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How Risky is COVID-19 for Children?

Pupils at Prince George and Princess Charlotte’s school in south-west London were reportedly told to stay home this week due to concerns over the novel coronavirus (COVID-19), ITV reported Thursday. The site reports that four students at St. Thomas’s Battersea School were self-isolating after potential exposure to the virus after traveling to northern Italy (where there are at least 400 cases reported), following news of eight other school closures in the UK and other cases of students being sent home.

Though, as ITV reports, Public Health England (PHE) has not advised closing schools as a rule.

“Like all schools we are taking the potential risks connected with the spread of [COVID-19] very seriously and to this end are following government guidance to the letter around both prevention against infection and in dealing with cases where any staff or pupils are suspected of being exposed to the virus or who display any symptoms,” a spokesperson for the school said in a statement. “We currently have a very small number of pupils who have been tested and these individuals are currently, as per government advice, remaining at home pending the receipt of their test results.”

Following reports from medical officials that community spread of virus is likely, health officials in the United States warned this week of potential “disruption” to day-to-day routines as more cases of the disease are confirmed.

How risky is COVID-19 for children?

According to health officials, most documented cases of COVID-19 that have been reported and studied in China occurred in adults. As the Centers for Disease Control and Prevention (CDC) notes, “there is no evidence that children are more susceptible.”

In fact, as a study published in JAMA found earlier this month, most of the reportedly severe and deadly cases — involving the viral pneumonia, acute respiratory distress that requires admittance in the intensive care unit — occur in older individuals (age 49 to 56 years old). particularly those with preexisting chronic medical conditions and immune system issues (like diabetes, high blood pressure, COPD or heart disease).

While there are cases of infections in kids (including very young ones), they add that the symptoms reported are cold-like (fever, runny nose, cough) with at least one case of a child experiencing gastrointestinal problems (like vomiting and diarrhea).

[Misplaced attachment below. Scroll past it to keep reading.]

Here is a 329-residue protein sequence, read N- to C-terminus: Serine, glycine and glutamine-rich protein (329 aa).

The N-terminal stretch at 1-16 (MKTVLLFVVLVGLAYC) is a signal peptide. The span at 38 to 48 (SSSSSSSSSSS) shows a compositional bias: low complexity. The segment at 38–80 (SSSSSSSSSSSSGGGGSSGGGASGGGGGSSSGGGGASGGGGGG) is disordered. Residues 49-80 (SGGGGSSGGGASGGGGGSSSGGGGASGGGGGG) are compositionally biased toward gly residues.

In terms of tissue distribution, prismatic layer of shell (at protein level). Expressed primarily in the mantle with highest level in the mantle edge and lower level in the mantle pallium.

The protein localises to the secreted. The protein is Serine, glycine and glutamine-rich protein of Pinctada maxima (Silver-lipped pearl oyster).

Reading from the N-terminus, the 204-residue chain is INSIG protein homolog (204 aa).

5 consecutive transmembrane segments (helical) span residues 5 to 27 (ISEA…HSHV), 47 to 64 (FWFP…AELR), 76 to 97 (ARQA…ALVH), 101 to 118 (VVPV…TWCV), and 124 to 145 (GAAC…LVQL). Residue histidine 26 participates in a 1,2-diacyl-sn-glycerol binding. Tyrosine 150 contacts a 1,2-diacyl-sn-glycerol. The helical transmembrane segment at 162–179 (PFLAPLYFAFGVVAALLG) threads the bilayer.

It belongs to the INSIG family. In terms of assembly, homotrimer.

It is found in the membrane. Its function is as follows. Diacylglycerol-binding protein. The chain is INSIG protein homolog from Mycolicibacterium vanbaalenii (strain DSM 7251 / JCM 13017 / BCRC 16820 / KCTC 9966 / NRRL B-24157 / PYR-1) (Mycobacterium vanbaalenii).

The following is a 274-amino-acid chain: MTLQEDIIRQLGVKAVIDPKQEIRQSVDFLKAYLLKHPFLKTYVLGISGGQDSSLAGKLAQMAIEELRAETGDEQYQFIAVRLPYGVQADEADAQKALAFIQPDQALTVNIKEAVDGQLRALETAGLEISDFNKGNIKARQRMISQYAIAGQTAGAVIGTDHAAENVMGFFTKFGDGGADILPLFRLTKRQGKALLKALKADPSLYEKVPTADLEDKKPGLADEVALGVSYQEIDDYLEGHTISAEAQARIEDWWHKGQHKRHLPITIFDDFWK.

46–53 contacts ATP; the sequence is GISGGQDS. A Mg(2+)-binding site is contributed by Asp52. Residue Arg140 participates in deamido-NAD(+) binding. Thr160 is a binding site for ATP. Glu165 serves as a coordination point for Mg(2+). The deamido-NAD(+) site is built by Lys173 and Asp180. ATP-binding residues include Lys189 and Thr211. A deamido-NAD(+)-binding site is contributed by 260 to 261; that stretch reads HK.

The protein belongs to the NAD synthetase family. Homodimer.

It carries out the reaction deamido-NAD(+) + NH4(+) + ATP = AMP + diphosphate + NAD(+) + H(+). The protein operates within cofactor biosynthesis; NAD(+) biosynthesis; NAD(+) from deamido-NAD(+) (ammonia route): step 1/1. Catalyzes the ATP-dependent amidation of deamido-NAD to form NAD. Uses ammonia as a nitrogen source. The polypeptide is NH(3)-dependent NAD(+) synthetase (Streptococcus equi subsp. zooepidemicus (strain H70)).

“These limited reports suggest that children with confirmed COVID-19 have generally presented with mild symptoms, and though severe complications (e.g., acute respiratory distress syndrome, septic shock) have been reported, they appear to be uncommon,” according to the CDC’s resources on COVID-19 and children. “There have been very few reports of the clinical outcomes for children with COVID-19 to date. Limited reports from China suggest that children with confirmed COVID-19 may present with mild symptoms and though severe complications (e.g., acute respiratory distress syndrome, septic shock) have been reported, they appear to be uncommon. However, as with other respiratory illnesses, certain populations of children may be at increased risk of severe infection, such as children with underlying health conditions.

As previously reported, information about person-to-person and community spread of the virus causing COVID-19 is still developing internationally with agencies continuing to update as they get a clearer picture of how the disease moves.

For prevention, health officials advise that children and adults alike engage in their recommended preventative actions — washing hands (using soap, water, hand sanitizer), avoiding sick people, staying home from work or school when you have respiratory infection symptoms and keeping up to date with your vaccinations.

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